Friday, March 31, 2017

worlds biggest bonsai

I thought that this was an interesting piece of news. Why? Because the biggest bonsai sounds like an oxymoron. I am not sure if I would consider this a bonsai. Yet, bonsai (盆栽) means tray planting. However, The underlying uniformity of bonsai lies within the miniaturization of said plantings. This is Literally a full grown tree whose roots have been encased in ceramic. Is this Duchampian art created to push our notions of what bonsai is?

Honestly, I for one have not made up my mind. I do not want to be quick to judge. I do want to trust my instinct and perhaps reconcile both.

Let me know how you feel about this. True bonsai? Or bonsai monstrosity? Cheers.

Biggest bonsai

April fool's. Cheers.

Air layer to create a more aesthetic root system

What if you were developing a bonsai but all the roots are growing to one side? What if you find a tree with lots of potential but the soil has left many of the large roots exposed? I had this problem with a Japanese boxwood and a cotoneaster. Now that spring is here I decided to air layer the tree. However, I am not going to separate the tree from its original roots. What I am going to do is encourage new roots to grow from a better position near the base of the tree.

This is the cotoneaster That I am working on. I bought it last year. I rooted some of the cuttings from this tree. It is a fighter.

The problem is that all the roots are growing in one direction. There will never be radial nebari (roots). Problem number two is that the soil line has dropped causing the fine roots to shrivel and die. The main roots have hardened so there is a very minimal to no chance of growing fine roots. I am going to help this tree overcome its challenges.

First, I am going to remove a ring of bark from the two main roots. I need to remove the cambium layer as well. Second, I remove a patch of bark and cambium right under the trunk where the roots start bending away from the tree. I want roots to grow from there especially as there are none.

I apply rooting hormone to the open wounds with a small paint brush. You can actually see the severity of the problem from this angle. I need roots to grow like the rays on a painting of the sun.

Finally, I add this superfine coconut husk medium. It retains water but does not stay too wet. This is experimental as I have never done this with coconut husk. It is fairly inexpensive, It is very compact when you buy it and it seems to retain just the right amount of water. It sold as soilless seed starter in the shape of a brick. Just add water.

I am going to leave this alone through August. How will you know if your plant is ok? When the leaves turn brown I know it was a failure. When there is new growth then all is working fine. That's it for now. I have some updates for some of the other projects that I started last year coming up. Cheers.

Update 07/14

It has been two and a half months. We passed through some heat waves. we passed through time. I felt that it was time to review the root progress.

Everything looked normal until I popped the tree out of the pot. There I saw big new roots growing from the coconut coir down into the sandy soil. This was a very good sign.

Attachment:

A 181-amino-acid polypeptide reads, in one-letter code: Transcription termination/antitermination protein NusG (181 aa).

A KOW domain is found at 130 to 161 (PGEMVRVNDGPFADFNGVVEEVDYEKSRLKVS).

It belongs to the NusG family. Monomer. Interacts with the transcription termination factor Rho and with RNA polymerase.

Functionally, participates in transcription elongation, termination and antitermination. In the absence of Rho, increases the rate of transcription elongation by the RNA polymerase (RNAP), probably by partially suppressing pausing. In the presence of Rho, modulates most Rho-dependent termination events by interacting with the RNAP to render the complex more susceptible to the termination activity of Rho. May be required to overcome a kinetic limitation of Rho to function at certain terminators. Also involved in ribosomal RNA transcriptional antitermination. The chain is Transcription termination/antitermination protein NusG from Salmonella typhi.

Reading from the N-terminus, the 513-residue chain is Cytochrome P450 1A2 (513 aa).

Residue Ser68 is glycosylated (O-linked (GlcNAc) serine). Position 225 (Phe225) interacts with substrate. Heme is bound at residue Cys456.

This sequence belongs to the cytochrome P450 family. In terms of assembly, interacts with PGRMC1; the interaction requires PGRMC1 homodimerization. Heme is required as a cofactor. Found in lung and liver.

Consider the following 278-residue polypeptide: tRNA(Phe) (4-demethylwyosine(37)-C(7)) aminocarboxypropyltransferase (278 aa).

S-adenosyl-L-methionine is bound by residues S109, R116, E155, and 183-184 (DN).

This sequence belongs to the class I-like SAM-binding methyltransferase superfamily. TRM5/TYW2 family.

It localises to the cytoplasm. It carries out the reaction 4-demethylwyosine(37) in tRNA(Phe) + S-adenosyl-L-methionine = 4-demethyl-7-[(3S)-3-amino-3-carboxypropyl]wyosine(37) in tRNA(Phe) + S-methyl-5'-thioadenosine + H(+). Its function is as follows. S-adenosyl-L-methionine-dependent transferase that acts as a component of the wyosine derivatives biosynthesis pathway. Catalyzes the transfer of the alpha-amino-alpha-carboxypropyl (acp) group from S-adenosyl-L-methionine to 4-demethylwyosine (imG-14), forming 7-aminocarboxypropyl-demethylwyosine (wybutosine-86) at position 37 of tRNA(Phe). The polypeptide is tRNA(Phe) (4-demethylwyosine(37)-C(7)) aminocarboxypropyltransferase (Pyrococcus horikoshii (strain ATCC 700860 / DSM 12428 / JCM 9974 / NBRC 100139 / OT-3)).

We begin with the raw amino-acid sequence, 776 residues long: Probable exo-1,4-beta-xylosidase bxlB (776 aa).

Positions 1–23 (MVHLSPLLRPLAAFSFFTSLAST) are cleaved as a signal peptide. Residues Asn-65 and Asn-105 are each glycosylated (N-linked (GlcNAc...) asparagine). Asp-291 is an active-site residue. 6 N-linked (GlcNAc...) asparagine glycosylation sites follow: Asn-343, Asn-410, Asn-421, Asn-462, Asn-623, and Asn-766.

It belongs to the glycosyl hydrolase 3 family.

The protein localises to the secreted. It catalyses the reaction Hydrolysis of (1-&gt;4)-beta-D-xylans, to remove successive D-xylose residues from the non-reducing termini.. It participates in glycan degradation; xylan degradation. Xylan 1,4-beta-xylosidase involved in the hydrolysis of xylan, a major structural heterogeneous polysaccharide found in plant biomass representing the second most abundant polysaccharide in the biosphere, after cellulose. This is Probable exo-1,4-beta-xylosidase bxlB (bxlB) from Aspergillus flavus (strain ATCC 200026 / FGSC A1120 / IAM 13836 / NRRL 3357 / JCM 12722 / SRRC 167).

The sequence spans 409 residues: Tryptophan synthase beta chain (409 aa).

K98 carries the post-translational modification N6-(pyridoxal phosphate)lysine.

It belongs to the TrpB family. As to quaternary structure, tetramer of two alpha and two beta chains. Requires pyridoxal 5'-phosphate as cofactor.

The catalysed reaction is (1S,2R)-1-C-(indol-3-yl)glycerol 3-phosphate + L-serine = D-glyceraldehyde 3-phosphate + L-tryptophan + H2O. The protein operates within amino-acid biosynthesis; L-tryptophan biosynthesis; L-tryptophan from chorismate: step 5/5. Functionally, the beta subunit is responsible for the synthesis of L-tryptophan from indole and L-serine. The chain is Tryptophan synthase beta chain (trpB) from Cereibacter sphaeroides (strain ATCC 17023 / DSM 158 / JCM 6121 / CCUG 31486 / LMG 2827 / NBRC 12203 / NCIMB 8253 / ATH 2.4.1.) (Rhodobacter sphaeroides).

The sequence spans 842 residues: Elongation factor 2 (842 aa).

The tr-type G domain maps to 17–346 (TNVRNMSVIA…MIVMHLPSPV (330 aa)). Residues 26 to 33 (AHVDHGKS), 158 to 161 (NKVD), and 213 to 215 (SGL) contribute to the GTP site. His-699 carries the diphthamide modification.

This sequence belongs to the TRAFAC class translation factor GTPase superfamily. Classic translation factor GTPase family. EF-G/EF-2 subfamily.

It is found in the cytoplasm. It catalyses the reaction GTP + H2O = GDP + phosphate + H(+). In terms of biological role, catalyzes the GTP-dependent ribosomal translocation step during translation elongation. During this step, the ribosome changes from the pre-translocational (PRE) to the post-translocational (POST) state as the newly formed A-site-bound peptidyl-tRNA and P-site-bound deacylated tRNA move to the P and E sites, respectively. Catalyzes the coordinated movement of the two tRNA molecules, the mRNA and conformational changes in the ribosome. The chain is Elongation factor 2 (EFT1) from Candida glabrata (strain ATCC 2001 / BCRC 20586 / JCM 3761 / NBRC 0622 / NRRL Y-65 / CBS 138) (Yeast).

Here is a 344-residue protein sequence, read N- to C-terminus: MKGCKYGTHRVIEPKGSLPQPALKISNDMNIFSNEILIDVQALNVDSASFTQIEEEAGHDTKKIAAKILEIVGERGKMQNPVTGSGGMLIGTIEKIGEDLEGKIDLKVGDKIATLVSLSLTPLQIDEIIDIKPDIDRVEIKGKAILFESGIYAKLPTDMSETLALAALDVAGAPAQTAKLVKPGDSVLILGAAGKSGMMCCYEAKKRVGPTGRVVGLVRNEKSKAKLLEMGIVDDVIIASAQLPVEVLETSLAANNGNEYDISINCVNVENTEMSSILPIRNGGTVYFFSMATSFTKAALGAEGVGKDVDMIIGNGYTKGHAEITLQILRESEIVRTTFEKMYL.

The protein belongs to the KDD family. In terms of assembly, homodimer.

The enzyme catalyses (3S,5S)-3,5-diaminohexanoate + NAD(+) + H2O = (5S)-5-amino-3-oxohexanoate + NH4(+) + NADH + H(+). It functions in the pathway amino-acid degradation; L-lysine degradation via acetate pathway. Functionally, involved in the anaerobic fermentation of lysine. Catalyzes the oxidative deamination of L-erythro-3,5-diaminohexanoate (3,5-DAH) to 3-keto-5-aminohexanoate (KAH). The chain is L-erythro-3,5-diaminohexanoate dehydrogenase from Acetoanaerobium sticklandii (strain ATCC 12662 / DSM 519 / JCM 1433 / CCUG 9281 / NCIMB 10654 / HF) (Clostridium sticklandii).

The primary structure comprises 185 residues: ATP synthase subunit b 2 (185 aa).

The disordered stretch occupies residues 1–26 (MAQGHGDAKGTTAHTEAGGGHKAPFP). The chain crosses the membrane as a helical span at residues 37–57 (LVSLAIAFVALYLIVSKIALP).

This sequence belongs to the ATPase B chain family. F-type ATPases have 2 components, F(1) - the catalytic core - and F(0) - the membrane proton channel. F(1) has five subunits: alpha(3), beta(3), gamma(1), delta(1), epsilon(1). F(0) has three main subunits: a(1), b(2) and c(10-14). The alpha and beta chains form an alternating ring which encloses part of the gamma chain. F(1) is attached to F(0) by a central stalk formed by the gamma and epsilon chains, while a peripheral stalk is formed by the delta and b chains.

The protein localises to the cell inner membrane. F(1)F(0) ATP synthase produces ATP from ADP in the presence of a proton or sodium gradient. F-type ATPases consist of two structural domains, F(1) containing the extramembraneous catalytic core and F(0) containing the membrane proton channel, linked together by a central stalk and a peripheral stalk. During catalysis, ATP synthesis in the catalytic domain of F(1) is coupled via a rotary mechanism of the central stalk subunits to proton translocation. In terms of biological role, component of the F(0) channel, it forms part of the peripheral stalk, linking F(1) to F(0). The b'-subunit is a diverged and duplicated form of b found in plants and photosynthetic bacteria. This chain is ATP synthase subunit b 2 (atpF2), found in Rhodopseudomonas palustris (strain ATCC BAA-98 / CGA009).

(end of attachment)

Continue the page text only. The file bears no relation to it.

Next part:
I dug around and removes the coconut coir. I was pleasantly surprised to find that there was a thick root mass growing right at the air layer.

New roots on top mean I can slice off part of the root system at the bottom. But best of all the new roots will cover that ugly tap root that was keeping this tree from reaching its full potential.

Friday, March 24, 2017

Juniper cuttings, we were cloning before we knew what cloning was

Have you ever pruned a tree and wish you could do something with the pieces that were cut off? Have you ever wished you can make a clone of a favorite tree? Well, People have been doing exactly that for over a thousand years.

This year I bought my first shimpaku juniper. I was very excited. It was late winter/ early spring (Los Angeles winter). I bought a few shimpaku for a great price. I pruned a couple of trees and I decided to save the cuttings and try to root them.

I have tons of experience rooting ficus. Heck, ficus roots almost by accident. There is no challenge in that. I have rooted rosemary, cotoneaster, and Japanese boxwood. That's the extent of my experience.

The following pictures are of a Hollywood juniper (Juniperus chinensis 'Torulosa'). These junipers grow tall and thick. The point of interest are the branches which grow like the conifers in Vincent Van Gogh’s Starry Night. However, I made shimpaku cuttings earlier that week.

I needed coarse sand. I have looked high and low for coarse sand. I even went to some mountain rivers to collect it. That sand turned out to be decomposed granite which is great but it takes a huge effort to collect. I found a bag of sand used in construction at a big box home improvement place. I sift out the fine sand and keep the large stuff. I think i paid $3.00 U.S. for a 50lb bag (22kg). I would say that about two-thirds of the bag is coarse sand.

sand after sifting
I mixed perlite with that sand. I need the soil to drain quickly and retain some of the moisture. I did not sift the perlite.

Then I mixed peat moss. The ratio was about 1:1:1.

one gallon pot
I grabbed the juniper branch that I collected. I chose some branches that were not too big or not to small.